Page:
Children aged 7 to 10 years
By the time children enter school, they begin to understand the reasons behind having good manners and are ready for a wider etiquette spectrum. As they develop a sense of empathy, they can be taught to treat others the way they wish to be treated. It is ever more important that parents practise what they preach – give your child the same respect that you demand of him or her.
Children should learn:
• Boundaries – respecting others’ privacy and asking for permission before touching another’s belongings
• Sportsmanship – being a fair-minded team-player
• Leadership skills – letting younger ones shine during sports and games, and humility – accepting help and coaching without getting upset
They should also learn polite phone etiquette, courteous behaviour in public, and how to be a gracious host or guest.
Tweens aged 11 to 12 years
Keeping in mind that all the above manners should be reinforced and inculcated accumulatively, the concept of respect for self and others should come naturally by the time children reach adolescence. Pre-teens will push boundaries more than ever, and a good foundation will make for less problematic teenagers and more successful adults down the road.
Mutual respect is of utmost importance – speak and listen to each other while making eye contact. Rude behavior like rolling eyes and swearing is unacceptable.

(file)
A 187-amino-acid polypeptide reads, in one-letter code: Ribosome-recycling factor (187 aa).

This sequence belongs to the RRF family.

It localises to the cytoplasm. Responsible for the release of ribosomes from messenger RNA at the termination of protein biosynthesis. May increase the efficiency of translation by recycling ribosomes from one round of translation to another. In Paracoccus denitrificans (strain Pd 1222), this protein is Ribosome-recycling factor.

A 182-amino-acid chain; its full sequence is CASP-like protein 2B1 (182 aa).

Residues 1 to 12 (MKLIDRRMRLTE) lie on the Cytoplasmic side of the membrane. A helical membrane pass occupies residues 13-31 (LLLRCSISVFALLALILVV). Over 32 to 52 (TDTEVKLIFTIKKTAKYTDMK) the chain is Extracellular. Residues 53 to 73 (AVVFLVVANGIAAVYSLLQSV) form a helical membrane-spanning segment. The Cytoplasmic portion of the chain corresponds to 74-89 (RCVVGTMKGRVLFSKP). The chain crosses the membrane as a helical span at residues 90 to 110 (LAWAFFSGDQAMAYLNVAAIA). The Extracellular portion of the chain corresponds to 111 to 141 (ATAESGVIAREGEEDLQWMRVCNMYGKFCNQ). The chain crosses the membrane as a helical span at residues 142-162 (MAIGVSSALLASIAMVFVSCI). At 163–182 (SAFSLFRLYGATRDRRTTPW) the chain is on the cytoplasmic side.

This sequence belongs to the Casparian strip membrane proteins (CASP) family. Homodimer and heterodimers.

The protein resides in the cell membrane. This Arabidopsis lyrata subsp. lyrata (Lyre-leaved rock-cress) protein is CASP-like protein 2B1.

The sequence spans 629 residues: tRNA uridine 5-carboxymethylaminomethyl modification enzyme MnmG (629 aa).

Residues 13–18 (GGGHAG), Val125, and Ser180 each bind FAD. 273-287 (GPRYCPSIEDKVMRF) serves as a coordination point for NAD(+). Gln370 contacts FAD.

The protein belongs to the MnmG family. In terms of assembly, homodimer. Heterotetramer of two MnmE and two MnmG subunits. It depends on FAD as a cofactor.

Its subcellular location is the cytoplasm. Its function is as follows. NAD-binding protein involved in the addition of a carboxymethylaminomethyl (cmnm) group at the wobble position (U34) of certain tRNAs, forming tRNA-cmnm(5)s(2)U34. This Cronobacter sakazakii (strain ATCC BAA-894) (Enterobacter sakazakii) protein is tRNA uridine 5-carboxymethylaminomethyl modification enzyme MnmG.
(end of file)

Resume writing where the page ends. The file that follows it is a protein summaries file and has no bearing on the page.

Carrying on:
Other skills to encourage the development of include punctuality, a sense of volunteerism, kindness towards younger kids and older people, and not discriminating against those who are different, be it race, religion, disability or lifestyle.
If your children make mistakes – and they will – try to correct them calmly and in private.
Eunice Tan, founder of Image Flair Academy of Modern Etiquette and Etiquette Plus Academy, says that “Some parents think that it is enough to require or force children to behave in a certain way but they don’t realise that unless children understand the reasons and benefits behind it, they will find it difficult to comply.”
Mdm Sia, a teacher in her 50s, recalls when her grandson Norman, a highly inquisitive four-year-old who would touch anything that caught his eye, even broke displays in public places in a bid to discover their inner workings. “I decided that I needed to be more alert and hone his curiosity by teaching him to ask questions about things he is interested in. With constant reminders and corrections, he gradually developed the habit of asking permission to touch objects in public places. Since the age of six, Norman enjoys trips to museums and exhibitions and of course, hands-on activities remain his all-time favourite.”
At the end of the day, Eunice adds, “Parents are children’s most important role models. If parents utilise manners and show themselves to be graceful in every situation, their children will follow.” She also reminds parents to “acknowledge and reward courtesy – show children that when you choose respect and kindness, you will usually be treated with the same”.